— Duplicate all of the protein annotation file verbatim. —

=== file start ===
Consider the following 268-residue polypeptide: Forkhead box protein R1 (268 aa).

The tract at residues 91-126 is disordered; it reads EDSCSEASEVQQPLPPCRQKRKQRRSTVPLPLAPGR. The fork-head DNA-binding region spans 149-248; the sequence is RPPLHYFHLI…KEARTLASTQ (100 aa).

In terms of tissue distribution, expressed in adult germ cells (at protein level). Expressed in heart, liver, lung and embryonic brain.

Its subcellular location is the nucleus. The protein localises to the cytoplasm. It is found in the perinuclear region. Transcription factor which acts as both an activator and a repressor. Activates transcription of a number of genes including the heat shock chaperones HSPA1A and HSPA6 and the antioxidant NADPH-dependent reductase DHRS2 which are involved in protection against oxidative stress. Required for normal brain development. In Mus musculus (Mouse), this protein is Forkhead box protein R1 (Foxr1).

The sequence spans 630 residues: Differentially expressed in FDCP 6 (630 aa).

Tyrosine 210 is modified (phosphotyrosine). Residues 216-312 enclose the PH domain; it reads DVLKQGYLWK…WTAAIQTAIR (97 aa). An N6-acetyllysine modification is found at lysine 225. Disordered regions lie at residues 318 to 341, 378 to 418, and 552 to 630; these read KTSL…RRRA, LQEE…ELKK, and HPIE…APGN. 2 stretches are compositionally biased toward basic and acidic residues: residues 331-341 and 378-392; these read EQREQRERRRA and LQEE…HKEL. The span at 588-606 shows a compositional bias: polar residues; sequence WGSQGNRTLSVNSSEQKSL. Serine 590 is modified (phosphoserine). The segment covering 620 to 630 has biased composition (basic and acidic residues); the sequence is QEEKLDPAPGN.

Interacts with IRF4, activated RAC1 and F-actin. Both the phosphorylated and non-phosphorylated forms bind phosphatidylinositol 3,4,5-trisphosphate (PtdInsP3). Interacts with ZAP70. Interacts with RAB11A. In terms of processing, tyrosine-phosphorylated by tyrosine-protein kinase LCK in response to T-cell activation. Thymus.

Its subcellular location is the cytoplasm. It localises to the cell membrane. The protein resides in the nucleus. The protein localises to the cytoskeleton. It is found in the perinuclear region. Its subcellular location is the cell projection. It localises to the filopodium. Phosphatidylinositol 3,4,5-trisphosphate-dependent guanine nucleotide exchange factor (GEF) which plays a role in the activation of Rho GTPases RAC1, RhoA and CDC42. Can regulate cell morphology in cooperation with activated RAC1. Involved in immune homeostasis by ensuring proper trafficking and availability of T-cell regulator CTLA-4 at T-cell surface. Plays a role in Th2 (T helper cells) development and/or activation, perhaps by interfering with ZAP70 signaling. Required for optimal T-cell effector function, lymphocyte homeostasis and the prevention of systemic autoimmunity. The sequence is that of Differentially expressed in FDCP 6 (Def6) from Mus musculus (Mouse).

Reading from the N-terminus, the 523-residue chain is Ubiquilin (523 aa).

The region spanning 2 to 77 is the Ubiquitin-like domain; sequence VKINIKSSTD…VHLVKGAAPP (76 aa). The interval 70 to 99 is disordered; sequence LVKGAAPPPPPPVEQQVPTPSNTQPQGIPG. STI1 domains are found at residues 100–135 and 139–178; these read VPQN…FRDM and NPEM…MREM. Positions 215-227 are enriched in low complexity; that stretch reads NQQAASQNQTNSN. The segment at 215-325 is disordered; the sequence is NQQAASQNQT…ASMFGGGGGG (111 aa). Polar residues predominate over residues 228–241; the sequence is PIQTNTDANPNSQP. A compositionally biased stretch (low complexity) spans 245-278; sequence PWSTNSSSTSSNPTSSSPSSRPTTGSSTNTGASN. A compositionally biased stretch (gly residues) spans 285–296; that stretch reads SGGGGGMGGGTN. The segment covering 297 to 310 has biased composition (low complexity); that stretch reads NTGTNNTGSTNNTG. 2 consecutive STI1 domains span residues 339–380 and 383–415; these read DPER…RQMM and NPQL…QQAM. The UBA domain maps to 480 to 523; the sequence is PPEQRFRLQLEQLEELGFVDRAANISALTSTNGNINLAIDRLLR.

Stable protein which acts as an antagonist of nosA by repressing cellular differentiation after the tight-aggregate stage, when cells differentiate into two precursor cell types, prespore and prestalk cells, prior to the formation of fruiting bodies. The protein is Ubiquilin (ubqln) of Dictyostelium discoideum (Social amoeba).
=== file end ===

Consider the following 268-residue polypeptide: Forkhead box protein R1 (268 aa).

The tract at residues 91-126 is disordered; it reads EDSCSEASEVQQPLPPCRQKRKQRRSTVPLPLAPGR. The fork-head DNA-binding region spans 149-248; the sequence is RPPLHYFHLI…KEARTLASTQ (100 aa).

In terms of tissue distribution, expressed in adult germ cells (at protein level). Expressed in heart, liver, lung and embryonic brain.

Its subcellular location is the nucleus. The protein localises to the cytoplasm. It is found in the perinuclear region. Transcription factor which acts as both an activator and a repressor. Activates transcription of a number of genes including the heat shock chaperones HSPA1A and HSPA6 and the antioxidant NADPH-dependent reductase DHRS2 which are involved in protection against oxidative stress. Required for normal brain development. In Mus musculus (Mouse), this protein is Forkhead box protein R1 (Foxr1).

The sequence spans 630 residues: Differentially expressed in FDCP 6 (630 aa).

Tyrosine 210 is modified (phosphotyrosine). Residues 216-312 enclose the PH domain; it reads DVLKQGYLWK…WTAAIQTAIR (97 aa). An N6-acetyllysine modification is found at lysine 225. Disordered regions lie at residues 318 to 341, 378 to 418, and 552 to 630; these read KTSL…RRRA, LQEE…ELKK, and HPIE…APGN. 2 stretches are compositionally biased toward basic and acidic residues: residues 331-341 and 378-392; these read EQREQRERRRA and LQEE…HKEL. The span at 588-606 shows a compositional bias: polar residues; sequence WGSQGNRTLSVNSSEQKSL. Serine 590 is modified (phosphoserine). The segment covering 620 to 630 has biased composition (basic and acidic residues); the sequence is QEEKLDPAPGN.

Interacts with IRF4, activated RAC1 and F-actin. Both the phosphorylated and non-phosphorylated forms bind phosphatidylinositol 3,4,5-trisphosphate (PtdInsP3). Interacts with ZAP70. Interacts with RAB11A. In terms of processing, tyrosine-phosphorylated by tyrosine-protein kinase LCK in response to T-cell activation. Thymus.

Its subcellular location is the cytoplasm. It localises to the cell membrane. The protein resides in the nucleus. The protein localises to the cytoskeleton. It is found in the perinuclear region. Its subcellular location is the cell projection. It localises to the filopodium. Phosphatidylinositol 3,4,5-trisphosphate-dependent guanine nucleotide exchange factor (GEF) which plays a role in the activation of Rho GTPases RAC1, RhoA and CDC42. Can regulate cell morphology in cooperation with activated RAC1. Involved in immune homeostasis by ensuring proper trafficking and availability of T-cell regulator CTLA-4 at T-cell surface. Plays a role in Th2 (T helper cells) development and/or activation, perhaps by interfering with ZAP70 signaling. Required for optimal T-cell effector function, lymphocyte homeostasis and the prevention of systemic autoimmunity. The sequence is that of Differentially expressed in FDCP 6 (Def6) from Mus musculus (Mouse).

Reading from the N-terminus, the 523-residue chain is Ubiquilin (523 aa).

The region spanning 2 to 77 is the Ubiquitin-like domain; sequence VKINIKSSTD…VHLVKGAAPP (76 aa). The interval 70 to 99 is disordered; sequence LVKGAAPPPPPPVEQQVPTPSNTQPQGIPG. STI1 domains are found at residues 100–135 and 139–178; these read VPQN…FRDM and NPEM…MREM. Positions 215-227 are enriched in low complexity; that stretch reads NQQAASQNQTNSN. The segment at 215-325 is disordered; the sequence is NQQAASQNQT…ASMFGGGGGG (111 aa). Polar residues predominate over residues 228–241; the sequence is PIQTNTDANPNSQP. A compositionally biased stretch (low complexity) spans 245-278; sequence PWSTNSSSTSSNPTSSSPSSRPTTGSSTNTGASN. A compositionally biased stretch (gly residues) spans 285–296; that stretch reads SGGGGGMGGGTN. The segment covering 297 to 310 has biased composition (low complexity); that stretch reads NTGTNNTGSTNNTG. 2 consecutive STI1 domains span residues 339–380 and 383–415; these read DPER…RQMM and NPQL…QQAM. The UBA domain maps to 480 to 523; the sequence is PPEQRFRLQLEQLEELGFVDRAANISALTSTNGNINLAIDRLLR.

Stable protein which acts as an antagonist of nosA by repressing cellular differentiation after the tight-aggregate stage, when cells differentiate into two precursor cell types, prespore and prestalk cells, prior to the formation of fruiting bodies. The protein is Ubiquilin (ubqln) of Dictyostelium discoideum (Social amoeba).